The Coca-Cola (KO) Company based in Atlanta released its second quarter earnings on July 22 and recorded negative growth in revenue which fell 1.4% to $12.6 billion missing analysts’ estimates of $12.8 billion for the quarter. An analyst of Morgan Stanley commented soon after the earnings’ call – “Coke’s Q2 was weaker than expected.”
Let’s dive in to find out the positives and negatives in the earnings call.
Sales volume shows momentum
The company reported worldwide volume growth of 3% for the second quarter and 2% year to date, driven by the strong product portfolio featuring in its kitty.
Worldwide sparkling sales grew 2% for the quarter and this was backed by gain in volume and value share of global core sparkling beverages. Also the marketing campaigns in many of the overseas markets aided in the sales volume increase of Coke by 1%, Sprite up 6% and Fanta up 2%, all of these witnessed in the second quarter.
Worldwide beverage sales volume grew by 5% for the quarter, with a solid rise in volume across multiple beverage categories – tea, packaged water and sports drinks saw increases of 4%, 7% and 6%, respectively. However, this was partially offset by a 1% decline in sales witnessed in the juices segment that stemmed from a price increase of the juices portfolio in North America to meet the higher input costs.
A bit of stress on revenue and income
In 2013, the Bottling Investment Group (BIG) of Coca-Cola underwent certain structural changes which included the major deconsolidation of the Brazilian bottling operations and the restructuring of the company-owned juice operations in Russia. Such steps taken by the company have impacted the net revenues for this quarter which fell by 1%. Also, the Venezuelan government has enacted a new provision that imposes a maximum threshold for profit margins. This has also affected the revenue and operating income generated in Venezuela by the company.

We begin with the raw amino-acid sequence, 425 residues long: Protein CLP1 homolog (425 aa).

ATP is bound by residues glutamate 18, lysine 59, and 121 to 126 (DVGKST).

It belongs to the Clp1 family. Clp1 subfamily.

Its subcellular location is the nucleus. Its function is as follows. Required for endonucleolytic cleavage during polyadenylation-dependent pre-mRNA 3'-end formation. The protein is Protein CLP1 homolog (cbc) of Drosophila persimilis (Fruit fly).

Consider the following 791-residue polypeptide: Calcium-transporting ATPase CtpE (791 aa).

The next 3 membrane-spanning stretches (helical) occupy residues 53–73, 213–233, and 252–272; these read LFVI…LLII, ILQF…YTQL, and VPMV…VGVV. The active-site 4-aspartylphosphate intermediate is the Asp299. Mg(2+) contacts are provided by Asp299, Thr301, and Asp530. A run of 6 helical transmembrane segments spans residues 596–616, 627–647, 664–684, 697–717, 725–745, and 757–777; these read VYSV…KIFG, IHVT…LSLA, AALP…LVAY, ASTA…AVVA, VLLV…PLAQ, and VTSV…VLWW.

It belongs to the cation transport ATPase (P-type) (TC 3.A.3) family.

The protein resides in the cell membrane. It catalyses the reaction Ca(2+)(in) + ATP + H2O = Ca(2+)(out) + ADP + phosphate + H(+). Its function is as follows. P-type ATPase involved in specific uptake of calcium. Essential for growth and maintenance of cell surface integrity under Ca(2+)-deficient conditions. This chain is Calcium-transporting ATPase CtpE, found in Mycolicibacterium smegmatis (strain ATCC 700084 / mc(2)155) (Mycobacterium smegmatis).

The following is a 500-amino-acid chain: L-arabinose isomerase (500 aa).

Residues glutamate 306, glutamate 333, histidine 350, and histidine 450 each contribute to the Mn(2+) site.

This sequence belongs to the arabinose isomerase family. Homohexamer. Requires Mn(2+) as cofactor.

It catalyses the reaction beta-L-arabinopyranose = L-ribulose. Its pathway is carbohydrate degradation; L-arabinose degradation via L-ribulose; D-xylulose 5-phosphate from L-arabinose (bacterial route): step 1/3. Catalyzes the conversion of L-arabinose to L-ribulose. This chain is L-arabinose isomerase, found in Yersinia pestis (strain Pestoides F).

Barring the impact of the structural changes, the net revenue rose 3% this quarter, reflecting a 2% increase in concentrate sales and 2% favorable price mix.
Also the structural changes reduced the operating income by 2% from that reported a year ago. Excluding the effect, operating income actually increased 5% as improving gross margins in the quarter were largely offset by an increase in marketing investments, resulting in even operating expense leverage.
Net income fell 3 percent to $2.6 billion, or 58 cents a share, from $2.68 billion, or 59 cents, a year ago. Excluding some items, earnings were 64 cents a share, compared with the 63 cents average estimated by Bloomberg analysts.
Cash position remains solid
Irrespective of the current headwinds taking a toll on the top and bottom lines of the company, the cash from operations was up 13% year to date standing at $4.5 billion, attributable to cycling incremental pension contributions of last year and efficient working capital management that were partly offset by restructuring and deconsolidations.
Share repurchase for investors
In the second quarter, Coca-Cola returned $1.3 billion cash to its stockholders through share repurchases which soothed investors’ nerves worried about the results. This repurchase reflects the expectation set by the management to achieve net share repurchase of between $2.5 billion to $3.0 billion by the end of the year.
Though there are challenges to meet due to the effect of the structural changes that could drag the top and bottom line of the company to a limited extent, Coca-Cola looks all set to please its shareholders. The investors need not worry much and should wait and watch for more updates in the coming quarters.